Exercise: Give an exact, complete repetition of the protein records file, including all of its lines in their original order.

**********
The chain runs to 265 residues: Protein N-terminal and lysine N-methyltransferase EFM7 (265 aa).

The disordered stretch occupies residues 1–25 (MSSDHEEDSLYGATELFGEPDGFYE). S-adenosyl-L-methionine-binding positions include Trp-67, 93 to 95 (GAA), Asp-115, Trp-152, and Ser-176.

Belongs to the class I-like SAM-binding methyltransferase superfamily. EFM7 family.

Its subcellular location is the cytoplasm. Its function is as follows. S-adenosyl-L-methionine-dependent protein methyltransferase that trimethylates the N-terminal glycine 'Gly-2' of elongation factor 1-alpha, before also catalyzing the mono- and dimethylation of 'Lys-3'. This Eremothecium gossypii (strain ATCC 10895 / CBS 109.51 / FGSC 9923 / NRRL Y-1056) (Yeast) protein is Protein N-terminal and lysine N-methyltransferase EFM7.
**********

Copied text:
The chain runs to 265 residues: Protein N-terminal and lysine N-methyltransferase EFM7 (265 aa).

The disordered stretch occupies residues 1–25 (MSSDHEEDSLYGATELFGEPDGFYE). S-adenosyl-L-methionine-binding positions include Trp-67, 93 to 95 (GAA), Asp-115, Trp-152, and Ser-176.

Belongs to the class I-like SAM-binding methyltransferase superfamily. EFM7 family.

Its subcellular location is the cytoplasm. Its function is as follows. S-adenosyl-L-methionine-dependent protein methyltransferase that trimethylates the N-terminal glycine 'Gly-2' of elongation factor 1-alpha, before also catalyzing the mono- and dimethylation of 'Lys-3'. This Eremothecium gossypii (strain ATCC 10895 / CBS 109.51 / FGSC 9923 / NRRL Y-1056) (Yeast) protein is Protein N-terminal and lysine N-methyltransferase EFM7.